Sunday: Croke Park, 3.30pm
Referee: David Coldrick (Meath)
TV: RTÉ Two, Sky Sports
Betting: Dublin 10/11,
Kerry 6/4, Draw 15/2
1. If it’s a classic, Dublin will win
In Limerick last August, Kerry set a record straight winning an All-Ireland series classic albeit outside Croke Park. Their poor return in GAA HQ masterpieces remains, however. The 2013 semi-final was a thrilling spectacle, punctuated by Colm Cooper’s excellent first half, but Kerry found themselves on the losing end as they did in great clashes like the 2005 and 1982 finals not to mention the 1977 semi-final.
2. Dublin to rebel
In their two semi-final games, Dublin were scheduled to come out onto the pitch first at the start of the game. On each occasion, they missed their cue. Mayo, keen to remain punctual, weren’t inclined to wait for them. By defying the clár of the day, Dublin likely broke regulations which results in nominal fines. All-Ireland final protocol is tighter but will it stop them?
3. Enright to mark Bernard Brogan
Marc Ó Sé’s hamstring denies him a chance to take a third consecutive stab at marking Bernard Brogan but it’s fair to say Shane Enright is hardly a next best alternative. In All Star form, Enright is the perfect candidate to take up the former footballer of the year who’s vying for another major personal accolade. He’ll have to be mindful of Brogan’s tendency to run from the end-line forward to create space but the Tarbert man is capable.
4. Any outfield substitute could come on
Yes, in what must be a first for an All-Ireland final every one of the 20 outfield players sitting in the comfortable Hogan Stand seats could see game-time. Most if not all of them have already seen action at one time or another this summer but such is the ruthlessness and at the same time fairness of each manager, particularly Eamonn “horses for courses” Fitzmaurice, that they can all fancy their chances of playing a role.
5. Dublin to go 1 to 15 again
Piseógs aren’t as adhered to as regimentally in the capital as they are in Kerry. Then again, Paul Flynn’s admission this week that he must be sitting alongside James McCarthy on the team bus to Croke Park belies that idea slightly. On the last two occasions they’ve beaten Kerry, Dublin have lined out as per programme, ie one to 15. Do they repeat the trick?
6. At least one Kerry curveball
Jack O’Connor was always one for throwing a spanner in the works and we saw it with Declan O’Sullivan moving to full-forward for a large part of the 2011 final with Kieran Donaghy taking up the wing. Darran O’Sullivan was positioned to run at Ger Brennan from centre-forward. Fitzmaurice is no different although he was largely conventional two years ago. He won’t be so this time.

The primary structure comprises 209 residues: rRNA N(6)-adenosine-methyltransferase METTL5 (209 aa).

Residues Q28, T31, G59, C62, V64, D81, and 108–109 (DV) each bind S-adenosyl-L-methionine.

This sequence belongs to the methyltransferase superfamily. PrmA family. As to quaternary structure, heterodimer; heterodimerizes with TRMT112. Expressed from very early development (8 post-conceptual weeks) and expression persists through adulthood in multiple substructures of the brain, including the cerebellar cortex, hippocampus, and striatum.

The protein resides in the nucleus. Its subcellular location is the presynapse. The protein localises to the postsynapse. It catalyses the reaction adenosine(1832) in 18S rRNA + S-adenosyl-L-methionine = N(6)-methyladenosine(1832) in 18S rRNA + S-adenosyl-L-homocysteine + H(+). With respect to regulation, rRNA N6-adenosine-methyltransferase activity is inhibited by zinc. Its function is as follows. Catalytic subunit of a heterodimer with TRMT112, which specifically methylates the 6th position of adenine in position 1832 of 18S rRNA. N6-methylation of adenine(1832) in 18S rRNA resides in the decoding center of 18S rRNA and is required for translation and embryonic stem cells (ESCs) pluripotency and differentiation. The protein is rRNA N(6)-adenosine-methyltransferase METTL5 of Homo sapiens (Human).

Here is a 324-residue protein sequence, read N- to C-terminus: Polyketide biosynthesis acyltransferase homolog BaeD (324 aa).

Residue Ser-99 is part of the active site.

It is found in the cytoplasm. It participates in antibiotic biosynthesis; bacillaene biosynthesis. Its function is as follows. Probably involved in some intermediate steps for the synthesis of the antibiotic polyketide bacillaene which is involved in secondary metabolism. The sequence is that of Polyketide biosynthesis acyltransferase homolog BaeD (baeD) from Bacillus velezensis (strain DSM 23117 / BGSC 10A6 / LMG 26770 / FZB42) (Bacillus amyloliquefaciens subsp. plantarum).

7. Dissenting Dubs
Back in March, Jim Gavin was complimenting his players for not reducing themselves to complaining about decisions made against them by Eddie Kinsella. He can hardly say the same now after two games against Mayo where five frees were converted having been brought forward for dissent. Dublin have not yet mastered the means of communicating with referees. Kerry, on the other hand, are a dab hand at it.
8. Subs to score
Kevin McManamon is the name that stands out but in 2013 Dublin’s bench scored 1-3 excluding the St Jude’s player. Kerry’s forward reinforcements appear the deadlier this year, though, with Paul Geaney and Barry John Keane taking turns in tagging on several scores when they have been kept in reserve.
9. How superstitious is Cluxton?
Dublin captains have traditionally chosen to face the Hill in the second half when they have won the toss. However, Stephen Cluxton opted to play into it in the first half last time out. Just like in the 2013 final, they beat Mayo playing into the Davin Stand end in the second half. Although, in beating Kerry in 2011 and ‘13 Dublin were facing the Hill after half-time.
10. But Kerry have a favoured way too
All but one of Kerry’s eight All-Ireland successes since 1986 have come when they have faced into Hill 16 in the second half, the odd one out being 2010 when Cork played into the terrace in the second half. However, in the deciders that they lost, they kicked into the Hill in both second halves against Tyrone in 2005 and ‘08 although had their backs to it following the interval against Armagh in 2002 and Dublin four years ago.
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